The characters were so unique and great as well. The sisters had so much in common, yet they were so different. Each one had their own experiences that the other sister couldn’t begin to understand. There was amazing exploration of heritage and family and different life experiences that Elizabeth Acevedo packs into such as short amount of time – the story only takes place over the course of three months. But it feels like you’re with the characters for so much longer than that. By the end, it’s like you’re part of the family.

The story deals with so many issues, including sexual assault, grief, family, race and so much more. The story and these characters are ones that will stick with you even after you’re done reading it. It was heart wrenching and raw and emotional. I’m seriously struggling with ways to describe it because it’s that good. I think everyone needs to read it.

I wasn’t surprised that I loved it so much. I loved both of her other books as well. I’m pretty sure I’d read anything that Elizabeth Acevedo writes at this point. All of her books have been amazing. And if you haven’t read any of them, or are hesitant to read this one, I would highly recommend it.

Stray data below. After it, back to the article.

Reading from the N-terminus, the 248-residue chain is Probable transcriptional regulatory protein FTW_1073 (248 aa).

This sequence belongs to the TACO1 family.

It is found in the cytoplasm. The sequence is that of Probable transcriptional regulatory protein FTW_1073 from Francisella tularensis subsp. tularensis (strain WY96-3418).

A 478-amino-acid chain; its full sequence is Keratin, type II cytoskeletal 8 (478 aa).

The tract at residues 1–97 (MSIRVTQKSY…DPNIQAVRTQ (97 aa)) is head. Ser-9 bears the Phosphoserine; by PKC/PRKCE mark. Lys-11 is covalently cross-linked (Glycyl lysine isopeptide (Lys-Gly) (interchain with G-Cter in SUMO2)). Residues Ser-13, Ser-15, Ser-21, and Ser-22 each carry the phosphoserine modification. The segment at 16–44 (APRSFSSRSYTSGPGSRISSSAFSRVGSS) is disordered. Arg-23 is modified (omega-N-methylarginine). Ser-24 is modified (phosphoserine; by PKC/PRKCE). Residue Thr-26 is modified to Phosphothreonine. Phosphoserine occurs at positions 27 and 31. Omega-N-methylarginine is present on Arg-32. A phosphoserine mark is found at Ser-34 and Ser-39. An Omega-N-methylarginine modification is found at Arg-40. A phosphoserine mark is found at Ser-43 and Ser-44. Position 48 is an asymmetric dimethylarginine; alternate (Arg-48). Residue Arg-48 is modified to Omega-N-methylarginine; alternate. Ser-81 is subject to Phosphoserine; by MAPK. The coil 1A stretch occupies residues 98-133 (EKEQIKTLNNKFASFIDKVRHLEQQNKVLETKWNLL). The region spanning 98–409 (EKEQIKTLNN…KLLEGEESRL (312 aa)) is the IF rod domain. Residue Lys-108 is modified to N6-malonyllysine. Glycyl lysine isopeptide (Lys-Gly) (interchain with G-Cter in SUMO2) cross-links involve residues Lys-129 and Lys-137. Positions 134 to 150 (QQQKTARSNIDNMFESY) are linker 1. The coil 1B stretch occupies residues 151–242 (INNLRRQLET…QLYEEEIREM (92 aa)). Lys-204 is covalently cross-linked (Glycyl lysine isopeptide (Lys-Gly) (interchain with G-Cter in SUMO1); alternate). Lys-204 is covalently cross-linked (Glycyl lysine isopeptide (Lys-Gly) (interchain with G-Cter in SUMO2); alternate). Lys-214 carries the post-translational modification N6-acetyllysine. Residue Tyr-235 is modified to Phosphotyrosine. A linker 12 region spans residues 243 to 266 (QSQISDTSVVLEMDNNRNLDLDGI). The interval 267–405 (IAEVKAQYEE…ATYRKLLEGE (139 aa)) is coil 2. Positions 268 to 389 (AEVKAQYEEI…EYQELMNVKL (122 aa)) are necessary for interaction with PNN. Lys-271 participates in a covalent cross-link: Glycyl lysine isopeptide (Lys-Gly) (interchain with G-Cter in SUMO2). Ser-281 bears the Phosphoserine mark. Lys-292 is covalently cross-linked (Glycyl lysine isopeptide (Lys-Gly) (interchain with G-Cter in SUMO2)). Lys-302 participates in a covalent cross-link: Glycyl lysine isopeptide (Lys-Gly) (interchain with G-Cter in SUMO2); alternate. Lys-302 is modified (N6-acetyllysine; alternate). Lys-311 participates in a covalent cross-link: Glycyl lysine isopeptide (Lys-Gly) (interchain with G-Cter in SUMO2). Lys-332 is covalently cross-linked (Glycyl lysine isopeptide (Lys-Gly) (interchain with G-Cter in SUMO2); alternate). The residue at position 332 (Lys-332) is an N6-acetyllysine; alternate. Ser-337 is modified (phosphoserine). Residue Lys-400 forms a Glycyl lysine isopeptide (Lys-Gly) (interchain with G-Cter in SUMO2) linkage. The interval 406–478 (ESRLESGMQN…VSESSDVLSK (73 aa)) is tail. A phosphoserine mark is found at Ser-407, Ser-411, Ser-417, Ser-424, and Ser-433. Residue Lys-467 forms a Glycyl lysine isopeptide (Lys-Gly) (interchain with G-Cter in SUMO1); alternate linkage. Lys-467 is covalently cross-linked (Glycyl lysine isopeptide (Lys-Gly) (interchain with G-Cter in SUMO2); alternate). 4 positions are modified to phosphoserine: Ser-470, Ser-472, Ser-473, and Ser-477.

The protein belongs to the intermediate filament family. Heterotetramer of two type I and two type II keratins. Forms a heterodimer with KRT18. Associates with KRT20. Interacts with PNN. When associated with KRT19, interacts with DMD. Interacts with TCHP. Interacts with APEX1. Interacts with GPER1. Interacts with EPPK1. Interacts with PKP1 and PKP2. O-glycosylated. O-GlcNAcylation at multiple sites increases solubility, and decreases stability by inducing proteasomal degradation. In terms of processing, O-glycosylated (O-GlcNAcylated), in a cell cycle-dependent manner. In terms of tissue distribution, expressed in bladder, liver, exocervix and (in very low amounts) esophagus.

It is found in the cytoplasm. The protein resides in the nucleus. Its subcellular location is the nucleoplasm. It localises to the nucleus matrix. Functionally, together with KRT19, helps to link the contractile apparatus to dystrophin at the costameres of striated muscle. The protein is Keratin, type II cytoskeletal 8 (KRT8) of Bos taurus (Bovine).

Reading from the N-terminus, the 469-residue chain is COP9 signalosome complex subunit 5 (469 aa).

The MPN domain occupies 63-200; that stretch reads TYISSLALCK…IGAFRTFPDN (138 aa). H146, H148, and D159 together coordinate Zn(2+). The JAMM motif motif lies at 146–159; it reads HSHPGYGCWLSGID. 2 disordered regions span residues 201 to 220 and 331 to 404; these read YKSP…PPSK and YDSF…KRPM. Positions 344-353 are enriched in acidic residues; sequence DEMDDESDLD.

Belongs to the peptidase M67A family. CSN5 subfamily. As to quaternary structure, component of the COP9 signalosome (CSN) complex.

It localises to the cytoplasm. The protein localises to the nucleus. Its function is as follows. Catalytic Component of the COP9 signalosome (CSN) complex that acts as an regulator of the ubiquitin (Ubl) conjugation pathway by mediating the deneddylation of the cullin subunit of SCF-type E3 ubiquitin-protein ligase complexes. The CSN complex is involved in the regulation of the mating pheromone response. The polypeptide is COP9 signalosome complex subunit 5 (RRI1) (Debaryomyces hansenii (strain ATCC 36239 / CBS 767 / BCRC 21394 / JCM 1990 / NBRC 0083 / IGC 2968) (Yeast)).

So there you have it. It’s been a while since I’ve given a book five stars, but this one truly deserves it and all of the hype that’s surrounding it. Have you read this book? If so, what’d you think of it? I’d love to discuss it in the comments below!

Published by The Reading Addict

I am a twenty-something-year-old who is an avid reader. I love anything from young adult fantasy to adult fiction to young adult contemporary.

6 thoughts on “Clap When You Land by Elizabeth Acevedo | Book Review

  1. Whaaaat? A book in verse that’s done well? After reading books with verse that just don’t do anything with the medium, I’m intrigued! The subject matter looks interesting too!

    Liked by 1 person